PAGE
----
thanks all you guys. I have find the solution which is quite simple by using 
sys._frame(1).f_locals in function to get the caller's scope
The following is my user case:
I am writing a tool to translate python code to cython code then compiled using 

jit, build=make("mymodule")
#jit function collect python code and signature then translate to cython code
    int b;
def f(a):
    return a+1

build()# compile cython code and load compiled module then expose compiled 
function to current namespace. So this is my purpose to get caller's scope
f()# now f is a compiled function 


发自我的 iPhone

> 在 Jun 8, 2014,10:24,Dave Angel <> 写道:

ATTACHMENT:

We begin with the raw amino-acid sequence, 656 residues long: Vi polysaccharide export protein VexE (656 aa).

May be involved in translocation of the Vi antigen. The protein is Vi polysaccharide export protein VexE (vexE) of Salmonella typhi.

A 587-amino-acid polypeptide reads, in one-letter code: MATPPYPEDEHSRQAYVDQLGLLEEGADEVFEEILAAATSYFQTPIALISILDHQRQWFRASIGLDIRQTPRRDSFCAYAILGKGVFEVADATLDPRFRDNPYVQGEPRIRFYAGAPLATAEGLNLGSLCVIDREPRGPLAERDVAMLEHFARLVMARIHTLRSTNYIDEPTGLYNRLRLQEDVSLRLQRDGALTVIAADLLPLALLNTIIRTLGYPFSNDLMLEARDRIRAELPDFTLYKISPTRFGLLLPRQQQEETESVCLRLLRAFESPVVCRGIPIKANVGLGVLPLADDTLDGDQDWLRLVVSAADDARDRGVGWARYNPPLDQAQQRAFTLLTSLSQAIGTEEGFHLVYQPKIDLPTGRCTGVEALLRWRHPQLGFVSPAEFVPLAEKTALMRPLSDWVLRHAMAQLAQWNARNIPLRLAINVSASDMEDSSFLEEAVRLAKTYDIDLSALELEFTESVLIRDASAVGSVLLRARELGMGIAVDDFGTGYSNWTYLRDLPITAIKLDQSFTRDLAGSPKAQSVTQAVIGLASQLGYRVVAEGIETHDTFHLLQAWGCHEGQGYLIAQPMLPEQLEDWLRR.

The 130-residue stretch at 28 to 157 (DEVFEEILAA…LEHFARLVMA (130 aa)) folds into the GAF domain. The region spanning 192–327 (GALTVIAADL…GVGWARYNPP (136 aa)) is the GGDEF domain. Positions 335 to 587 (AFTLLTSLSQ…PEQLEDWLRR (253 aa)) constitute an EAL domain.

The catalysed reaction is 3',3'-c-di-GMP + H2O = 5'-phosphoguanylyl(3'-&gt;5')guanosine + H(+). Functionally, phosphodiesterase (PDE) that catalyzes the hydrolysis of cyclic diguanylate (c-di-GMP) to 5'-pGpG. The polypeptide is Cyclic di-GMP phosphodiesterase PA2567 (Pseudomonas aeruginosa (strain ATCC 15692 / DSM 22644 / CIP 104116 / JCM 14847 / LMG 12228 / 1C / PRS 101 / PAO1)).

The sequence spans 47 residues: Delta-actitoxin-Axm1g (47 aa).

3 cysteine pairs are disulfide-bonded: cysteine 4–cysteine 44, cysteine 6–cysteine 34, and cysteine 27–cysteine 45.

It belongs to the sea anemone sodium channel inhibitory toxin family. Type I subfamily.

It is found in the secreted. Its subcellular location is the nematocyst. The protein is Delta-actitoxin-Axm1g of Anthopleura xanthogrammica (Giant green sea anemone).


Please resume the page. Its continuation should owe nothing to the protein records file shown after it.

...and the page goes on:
> 1989lzhh <> Wrote in message:
>> Here is the code
>> def f():
>>    print globals()
>> from m1 import f
>> f()# how to get current module's globals?
> As others have said, it's probably a bad idea.  I can think of 3
> reasons to try: teacher said so, writing a debugger, 
> transliterating code from a crude language into python.
> Could you elaborate on what you really want? Which of those two
> modules is your main script? Which code in which module is trying
> to get which module's globals?  And is the connection static or
> dynamic? And do you want a snapshot of them, or to be able to
> modify and track changes? 
> -- 
> DaveA
> -- 

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